Japan faces unprecedented population contraction in 2015 census
BY SHANNON ROBERTS
While we often point out the low fertility rates around the world, in most countries the size of the population isn’t actually contracting – yet. However, that is not the case in Japan any longer. Japan’s population is decreasing and getting older faster than almost any other country in the world. The country’s national census, conducted every five years, will begin this Thursday and is expected to show the first ever drop in population since the survey began back in 1920. However, we will have to wait awhile to get the actual figures which will be released in February.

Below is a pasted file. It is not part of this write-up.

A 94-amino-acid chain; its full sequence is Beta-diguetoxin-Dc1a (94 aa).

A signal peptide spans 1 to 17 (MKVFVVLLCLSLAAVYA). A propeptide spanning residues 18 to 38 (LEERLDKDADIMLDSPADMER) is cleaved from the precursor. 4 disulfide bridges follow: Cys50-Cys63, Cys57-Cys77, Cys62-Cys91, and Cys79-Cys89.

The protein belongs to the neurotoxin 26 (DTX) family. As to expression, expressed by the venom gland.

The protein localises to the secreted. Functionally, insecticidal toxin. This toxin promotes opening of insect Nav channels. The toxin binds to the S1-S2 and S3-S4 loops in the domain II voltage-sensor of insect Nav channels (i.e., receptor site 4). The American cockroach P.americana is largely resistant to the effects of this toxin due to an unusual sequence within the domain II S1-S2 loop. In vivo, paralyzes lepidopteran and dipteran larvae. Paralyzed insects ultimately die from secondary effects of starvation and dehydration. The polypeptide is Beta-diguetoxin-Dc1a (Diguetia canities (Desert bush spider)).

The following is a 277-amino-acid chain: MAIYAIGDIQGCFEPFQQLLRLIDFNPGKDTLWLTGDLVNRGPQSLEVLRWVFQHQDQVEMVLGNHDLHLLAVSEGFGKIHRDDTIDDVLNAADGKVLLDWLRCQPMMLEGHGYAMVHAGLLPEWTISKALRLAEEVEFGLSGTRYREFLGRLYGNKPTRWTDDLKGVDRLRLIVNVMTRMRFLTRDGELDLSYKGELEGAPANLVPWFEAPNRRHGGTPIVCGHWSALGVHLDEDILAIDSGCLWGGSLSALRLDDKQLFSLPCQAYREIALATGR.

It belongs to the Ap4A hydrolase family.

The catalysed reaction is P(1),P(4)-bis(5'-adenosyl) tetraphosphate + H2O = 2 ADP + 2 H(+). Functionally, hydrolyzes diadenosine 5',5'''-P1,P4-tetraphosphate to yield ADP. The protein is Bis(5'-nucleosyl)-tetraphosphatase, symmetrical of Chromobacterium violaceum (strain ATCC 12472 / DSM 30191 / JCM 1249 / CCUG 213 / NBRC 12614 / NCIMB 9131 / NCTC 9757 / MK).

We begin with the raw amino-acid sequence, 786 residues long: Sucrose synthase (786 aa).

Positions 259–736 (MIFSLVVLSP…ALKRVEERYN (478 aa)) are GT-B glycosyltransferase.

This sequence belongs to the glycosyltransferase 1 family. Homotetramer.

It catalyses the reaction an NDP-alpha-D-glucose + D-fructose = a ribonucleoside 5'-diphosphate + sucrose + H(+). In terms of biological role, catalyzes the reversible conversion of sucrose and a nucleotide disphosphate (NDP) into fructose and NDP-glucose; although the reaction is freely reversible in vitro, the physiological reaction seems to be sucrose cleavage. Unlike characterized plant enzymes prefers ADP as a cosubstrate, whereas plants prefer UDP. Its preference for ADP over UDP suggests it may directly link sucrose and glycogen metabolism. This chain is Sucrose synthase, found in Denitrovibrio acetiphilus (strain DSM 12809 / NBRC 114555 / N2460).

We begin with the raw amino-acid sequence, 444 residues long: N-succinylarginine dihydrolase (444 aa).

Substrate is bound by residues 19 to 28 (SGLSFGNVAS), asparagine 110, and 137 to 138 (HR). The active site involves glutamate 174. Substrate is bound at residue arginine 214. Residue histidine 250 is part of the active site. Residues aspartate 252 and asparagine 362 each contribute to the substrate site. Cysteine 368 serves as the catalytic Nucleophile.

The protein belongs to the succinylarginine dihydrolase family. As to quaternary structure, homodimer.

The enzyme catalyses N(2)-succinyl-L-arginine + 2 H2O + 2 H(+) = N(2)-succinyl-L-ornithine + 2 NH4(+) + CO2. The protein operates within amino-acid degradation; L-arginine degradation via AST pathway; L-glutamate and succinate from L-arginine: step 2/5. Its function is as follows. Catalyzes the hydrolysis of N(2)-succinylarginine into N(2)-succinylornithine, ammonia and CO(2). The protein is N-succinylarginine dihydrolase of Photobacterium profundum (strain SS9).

The census will provide basic data needed for various policies, including welfare services and disaster prevention. The welfare system is expected to become ever more strained in coming years without enough taxpayers to support the increasing elderly. The median age is now over 46 and people are living longer and having fewer babies. The many other countries that also have rapidly aging populations are following Japan’s plight closely. Jeffrey Kingston, a demography professor at Temple University’s Tokyo campus, comments that: “We’re sort of the guinea pig. A lot of societies are interested in what aging policies work and which don’t work, and we’re going to be finding out.”
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